-I found that it was easiest to pipe the roses onto a little square of parchment (stick the parchment onto the metal thingy with a blob of frosting) and then transfer the parchment with the rose on it to a sheet pan. Freeze or refrigerate the sheet pan until the roses are firmed up and then pick em up with your hands, peel off the parchment, and just plop them right down onto your cake. From there you can fill in any empty spaces or clean up the edges with any reserved frosting in your piping bags. One pan of roses made enough to fill up this whole sheet cake, so I’m thinking that I’ll want to pipe about six full pans of roses in preparation for eggsisterwedding. I’m hoping that by that time I’ll be able to bang em all out the day before and then hold on to the extra frosting that’s still in the piping bags at room temperature so that I can fill in any holes the morning of the wedding. I’ll plan to bake the cakes three days out, frost them with a base layer two days out, do the roses the day before, assemble the morning of, and then party my tuchus off.
-Best not to watch Bojack or anything else that is funny while you’re piping because laughing leads to ruffled petals. Which is fine if you’re going for that look, but I have to get a handle on clean petals before I can start taking artistic liberties.
Alright, gotta go make spätzle! My second rose practice session is in a few weeks, I’ll report back.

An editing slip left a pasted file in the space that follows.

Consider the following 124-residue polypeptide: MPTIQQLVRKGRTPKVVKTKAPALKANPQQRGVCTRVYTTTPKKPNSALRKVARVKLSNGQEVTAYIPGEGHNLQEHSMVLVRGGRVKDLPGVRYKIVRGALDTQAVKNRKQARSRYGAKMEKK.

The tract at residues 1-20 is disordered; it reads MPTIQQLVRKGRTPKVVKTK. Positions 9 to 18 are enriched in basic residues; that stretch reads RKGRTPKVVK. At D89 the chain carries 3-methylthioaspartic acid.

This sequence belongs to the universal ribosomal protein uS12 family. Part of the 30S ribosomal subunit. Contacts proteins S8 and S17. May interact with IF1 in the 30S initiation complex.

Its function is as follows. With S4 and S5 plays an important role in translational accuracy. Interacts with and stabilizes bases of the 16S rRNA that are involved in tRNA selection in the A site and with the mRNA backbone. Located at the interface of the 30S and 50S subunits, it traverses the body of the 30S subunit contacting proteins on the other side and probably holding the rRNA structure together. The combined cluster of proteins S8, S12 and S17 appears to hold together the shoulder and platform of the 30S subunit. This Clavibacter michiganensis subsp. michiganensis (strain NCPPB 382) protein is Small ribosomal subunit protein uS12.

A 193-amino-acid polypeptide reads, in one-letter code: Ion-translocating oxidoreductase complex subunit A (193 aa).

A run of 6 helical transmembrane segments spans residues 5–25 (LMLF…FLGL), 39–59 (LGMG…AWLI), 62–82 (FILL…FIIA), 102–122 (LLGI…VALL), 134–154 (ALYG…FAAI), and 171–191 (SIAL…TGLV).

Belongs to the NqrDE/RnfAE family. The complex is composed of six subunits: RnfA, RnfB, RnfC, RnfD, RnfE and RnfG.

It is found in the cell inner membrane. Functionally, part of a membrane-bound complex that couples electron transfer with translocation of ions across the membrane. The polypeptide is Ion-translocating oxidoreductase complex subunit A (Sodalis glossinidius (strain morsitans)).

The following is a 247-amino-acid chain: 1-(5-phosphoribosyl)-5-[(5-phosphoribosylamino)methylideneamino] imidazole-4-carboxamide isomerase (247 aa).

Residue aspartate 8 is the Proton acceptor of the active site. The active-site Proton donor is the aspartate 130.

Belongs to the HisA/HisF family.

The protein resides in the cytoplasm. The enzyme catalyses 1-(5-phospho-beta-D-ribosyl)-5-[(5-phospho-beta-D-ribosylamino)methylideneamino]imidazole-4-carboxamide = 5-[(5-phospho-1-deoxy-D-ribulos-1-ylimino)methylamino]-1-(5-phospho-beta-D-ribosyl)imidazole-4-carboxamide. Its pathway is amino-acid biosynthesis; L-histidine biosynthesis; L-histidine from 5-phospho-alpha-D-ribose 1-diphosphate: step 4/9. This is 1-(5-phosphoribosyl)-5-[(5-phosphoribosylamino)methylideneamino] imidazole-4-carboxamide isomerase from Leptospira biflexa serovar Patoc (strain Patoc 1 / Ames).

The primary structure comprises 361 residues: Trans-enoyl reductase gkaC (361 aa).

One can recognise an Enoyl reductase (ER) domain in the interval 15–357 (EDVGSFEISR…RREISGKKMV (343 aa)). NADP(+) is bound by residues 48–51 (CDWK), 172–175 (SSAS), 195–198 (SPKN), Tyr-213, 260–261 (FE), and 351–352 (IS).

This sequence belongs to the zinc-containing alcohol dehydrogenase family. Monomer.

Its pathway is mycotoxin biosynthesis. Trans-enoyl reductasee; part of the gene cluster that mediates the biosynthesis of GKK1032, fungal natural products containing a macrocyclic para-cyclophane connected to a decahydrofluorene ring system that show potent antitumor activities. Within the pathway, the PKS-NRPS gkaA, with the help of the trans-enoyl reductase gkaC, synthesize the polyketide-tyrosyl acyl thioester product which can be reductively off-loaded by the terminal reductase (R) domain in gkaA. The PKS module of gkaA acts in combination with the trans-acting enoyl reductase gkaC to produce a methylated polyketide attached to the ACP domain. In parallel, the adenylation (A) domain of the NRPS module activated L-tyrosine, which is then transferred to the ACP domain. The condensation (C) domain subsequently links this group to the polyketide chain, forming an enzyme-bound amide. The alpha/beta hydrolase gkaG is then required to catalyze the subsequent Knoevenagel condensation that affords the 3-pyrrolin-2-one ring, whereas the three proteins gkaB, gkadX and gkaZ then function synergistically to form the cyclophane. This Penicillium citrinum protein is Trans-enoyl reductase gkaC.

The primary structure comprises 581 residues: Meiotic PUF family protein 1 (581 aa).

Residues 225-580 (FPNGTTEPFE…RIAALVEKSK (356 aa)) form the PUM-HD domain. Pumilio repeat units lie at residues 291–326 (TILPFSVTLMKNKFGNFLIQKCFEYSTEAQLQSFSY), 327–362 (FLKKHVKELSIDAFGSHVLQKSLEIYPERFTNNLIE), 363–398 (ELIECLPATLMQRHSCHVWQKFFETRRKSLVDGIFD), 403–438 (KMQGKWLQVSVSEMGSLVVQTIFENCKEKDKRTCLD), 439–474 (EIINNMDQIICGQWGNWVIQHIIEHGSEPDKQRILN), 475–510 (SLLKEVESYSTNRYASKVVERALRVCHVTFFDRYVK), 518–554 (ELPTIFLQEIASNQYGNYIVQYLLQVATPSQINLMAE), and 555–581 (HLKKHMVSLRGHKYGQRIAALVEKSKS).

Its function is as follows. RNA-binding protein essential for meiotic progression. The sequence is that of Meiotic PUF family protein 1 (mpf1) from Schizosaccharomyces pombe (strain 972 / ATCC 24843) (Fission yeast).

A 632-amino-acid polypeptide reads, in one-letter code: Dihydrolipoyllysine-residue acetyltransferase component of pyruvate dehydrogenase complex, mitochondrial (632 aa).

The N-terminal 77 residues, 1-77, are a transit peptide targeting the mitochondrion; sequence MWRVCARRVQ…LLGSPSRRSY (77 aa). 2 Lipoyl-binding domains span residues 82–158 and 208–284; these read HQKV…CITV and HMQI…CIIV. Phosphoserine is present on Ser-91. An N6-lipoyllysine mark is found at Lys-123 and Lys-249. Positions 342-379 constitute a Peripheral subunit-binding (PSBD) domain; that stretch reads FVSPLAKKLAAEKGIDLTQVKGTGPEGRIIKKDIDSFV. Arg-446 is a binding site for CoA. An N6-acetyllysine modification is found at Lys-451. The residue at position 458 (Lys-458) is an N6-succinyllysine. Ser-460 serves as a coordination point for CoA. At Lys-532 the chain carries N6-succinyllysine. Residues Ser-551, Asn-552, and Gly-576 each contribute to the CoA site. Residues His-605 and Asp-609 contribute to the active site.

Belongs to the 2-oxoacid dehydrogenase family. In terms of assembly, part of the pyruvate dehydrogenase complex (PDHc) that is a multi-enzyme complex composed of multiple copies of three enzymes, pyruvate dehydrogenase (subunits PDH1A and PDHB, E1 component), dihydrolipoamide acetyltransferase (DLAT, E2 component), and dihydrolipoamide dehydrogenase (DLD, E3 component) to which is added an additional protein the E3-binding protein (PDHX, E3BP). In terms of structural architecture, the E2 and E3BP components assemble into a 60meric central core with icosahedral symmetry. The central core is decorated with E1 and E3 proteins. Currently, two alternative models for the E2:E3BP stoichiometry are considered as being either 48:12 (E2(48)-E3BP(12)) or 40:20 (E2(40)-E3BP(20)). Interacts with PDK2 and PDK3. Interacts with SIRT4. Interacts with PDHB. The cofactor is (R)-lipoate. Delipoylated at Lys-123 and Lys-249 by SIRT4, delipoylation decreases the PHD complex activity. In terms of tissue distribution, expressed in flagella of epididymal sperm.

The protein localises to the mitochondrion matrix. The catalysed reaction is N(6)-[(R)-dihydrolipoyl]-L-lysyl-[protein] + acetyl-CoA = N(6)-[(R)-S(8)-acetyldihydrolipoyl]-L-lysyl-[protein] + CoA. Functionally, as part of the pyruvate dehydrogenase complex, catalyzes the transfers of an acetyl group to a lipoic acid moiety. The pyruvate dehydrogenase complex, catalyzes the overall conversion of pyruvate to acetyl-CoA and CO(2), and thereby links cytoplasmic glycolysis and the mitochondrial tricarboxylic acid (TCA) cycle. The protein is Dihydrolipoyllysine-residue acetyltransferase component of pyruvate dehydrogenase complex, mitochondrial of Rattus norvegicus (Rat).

Here's a rosewater cake that's got the body of a vanilla cardamom cake but the sparkle and shimmer that only a drop of rosewater can add:
rose rose cake
makes one 9 x 13" cake
for the cake:
1 3/4 c sugar
2 1/2 c all-purpose flour
1 1/2 tsp kosher salt
1 1/2 tsp baking soda
1 1/2 tsp baking powder
1/2 tsp ground cardamom
2 large eggs
1 c buttermilk
1/2 c flavorless oil, like canola
1 tb vanilla extract
1/2 tsp rosewater
1/2 tsp almond extract
3/4 c water
for the frosting:
1 c unsalted butter, softened
3 c powdered sugar
2 tsp vanilla extract
a couple of drops of rosewater
a pinch of kosher salt
2 tb heavy cream
for the cake:
preheat the oven to 350ºf. line a 9 x 13" baking pan with parchment and set aside.
in a large bowl, whisk together the sugar, flour, salt, baking soda, baking powder, and cardamom. in a separate bowl, mix together the eggs, buttermilk, oil, vanilla extract, rosewater, almond extract, and water.
whisk the wet ingredients into the dry ingredients. pour batter into the prepared cake pan and bake until a toothpick inserted into the center comes out clean. begin checking for doneness at 35 minutes.
let the cake cool in the pan before frosting.
for the frosting:
in the bowl of a stand mixer fitted with a paddle attachment, add the butter, powdered sugar, vanilla, rosewater, and salt and mix until combined. mix in the heavy cream.
frost as desired! you certainly don't need to cover the whole darn thing in roses, but if you'd like to, see notes above and then here are a few reference videos: